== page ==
IBTimes India Rating: 4

It's hard imagining Sonam Kapoor without the Gucci and Armani, but after the frill was stripped off in "Neerja" one could see the hardworking, earnest performer in her.

The story of Neerja Bhanot, head purser of the ill-fated New York-bound Pan Am Flight 73 that was hijacked at the Karachi International airport, isn't just the one of bravery and courage, it is also about fear and hope.

How a regular day at work turned into a nightmare for the airhostess-model and the way she tackled the curveballs all the while shielding passengers from bullet-spraying terrorists is what the story holds for you. 

Bhanot's quick-thinking and wit broke away the fright and distress the gunmen plastered everyone with. Although it was a struggle regaining composure, she put on a brave front and stood in the way of the attackers. The fate of the protagonist is sealed, and one knows how her story ends and yet you find yourself hoping for a different climax in which she would live to see her act of valour.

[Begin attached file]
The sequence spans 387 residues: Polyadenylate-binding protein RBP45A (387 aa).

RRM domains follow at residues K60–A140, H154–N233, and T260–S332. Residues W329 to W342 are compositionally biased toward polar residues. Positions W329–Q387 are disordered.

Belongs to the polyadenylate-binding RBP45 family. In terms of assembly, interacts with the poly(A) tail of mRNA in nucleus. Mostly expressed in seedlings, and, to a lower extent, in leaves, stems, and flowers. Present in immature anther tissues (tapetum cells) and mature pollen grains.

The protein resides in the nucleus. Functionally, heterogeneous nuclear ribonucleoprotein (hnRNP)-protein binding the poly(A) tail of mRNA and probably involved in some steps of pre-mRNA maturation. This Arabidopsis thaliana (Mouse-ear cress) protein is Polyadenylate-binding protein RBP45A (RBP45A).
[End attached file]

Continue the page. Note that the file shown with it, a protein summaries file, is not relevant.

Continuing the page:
Director Ram Madhvani took utmost care not to over-dramatise the situations making it as real as it could get. Be it a peek into her simple life where she juggled two jobs or the horrors of her abusive arranged marriage, nothing diluted the honesty of the film.

The few, fleeting conversations between Bhanot (Sonam) and his supportive mother (Shabana Azmi) established the bond they shared and the understanding they had. But the father (Yogendra Tiku) added brightness to the happy family picture.

The almost day-long torture on 300 plus people on board was captured perfectly in Mitesh Mirchandani's camera. Not for once did it feel that the flight was a giant set and the tormented faces were only artistes. The shaky lens movements added some punch and so did the background score.

Sonam puts up a sincere act and slipped into the braveheart's shoes comfortably. It was such a welcome departure from the chick-flicks she did for the most part of her career. This could easily be termed as one (and possibly the only) of her best performances to date.

Shabana is magic and brilliance and all that's good in the world put together in one. The little gestures of warmth and kindness that she brought alive on the screen was another highlight of her performance. The tribute, in which she is more proud of her daughter than heart-broken, is the one to watch out for.

In a nutshell, keep your tissue rolls handy for the hope-instilling "Neerja."

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